But hey, Malacañang says Lani Mercado is super qualified to become San Miguel board director. So should we even wonder why Carlo Caparas became a National Artist?
From: Leo Martinez [mailto:******@yahoo.com]
Where did he come from?
Some weeks back, news was rife about the National Artist Awardees awaiting confirmation by Malacañang. Cited as National Artist for Film, albeit posthumously, was Manuel Conde. We at the Film Academy of the Philippines had nominated Director Celso Ad. Castillo, but really, nobody can dispute Mr. Conde’s place in Philippine cinema’s history. We believe that even Director Castillo who is similarly deserving of the award will graciously acknowledge the greatness of the man.
Two days ago, the confirmation was finally announced and to our surprise and to the surprise of many in the film industry, the National Artist Award for Film was also conferred on Carlo Caparas. Not only that, he was bestowed the National Artist Award for Film AND Visual Arts.
So, where did he come from? Throughout the long and exacting selection process, Carlo Caparas was never ever mentioned as nominee, not for film and surely not for visual arts. All of a sudden, he is a National Artist and seemingly the most gifted of all for straddling two major art fields.
There only seems to be one answer to this mystery. Between the Awards selection panels and us, the people, the list of awardees made a stop-over in Malacañang. Someone waved the magic wand and a name appeared, a person who never went through the incisive and deliberate scrutiny that the rest of the awardees were subjected to by the Awards organizers. I believe that this is an act of blatant accommodation.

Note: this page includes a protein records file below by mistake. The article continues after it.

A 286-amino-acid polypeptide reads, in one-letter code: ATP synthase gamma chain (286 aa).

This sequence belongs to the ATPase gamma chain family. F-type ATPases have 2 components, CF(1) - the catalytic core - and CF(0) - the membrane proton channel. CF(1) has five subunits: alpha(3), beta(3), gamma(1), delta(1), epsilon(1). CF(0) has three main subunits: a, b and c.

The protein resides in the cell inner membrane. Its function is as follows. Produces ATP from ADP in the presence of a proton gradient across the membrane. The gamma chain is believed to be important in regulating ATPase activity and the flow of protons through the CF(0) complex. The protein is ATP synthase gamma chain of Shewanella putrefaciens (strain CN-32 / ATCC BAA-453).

Conferring the highest award on someone who was never in the running makes a travesty of the National Artists Awards, an institution that has been looked up to, venerated even for the recognition it gives to Filipinos whose body of works or whose contribution to the Filipino people is of the highest order. We have as this year’s awardees Manuel Conde for Film and Federico Alcuaz for Visual Arts. Both are commendable, both beyond question. It has never been done before but had the Organizers wanted to give the same award to more than one person, why not consider the other most deserving nominees. Instead, and to our utter disgust, a new category was coined and the two most prestigious awards for Film and Visual Arts were conferred on Carlo Caparas.
It is a pity that the National Artist Award has been reduced to a joke.
LEO G. MARTINEZ
Film Academy of the Philippines
(Photo credits: Carlo J. Caparas from PEP, Leo Martinez from FAP)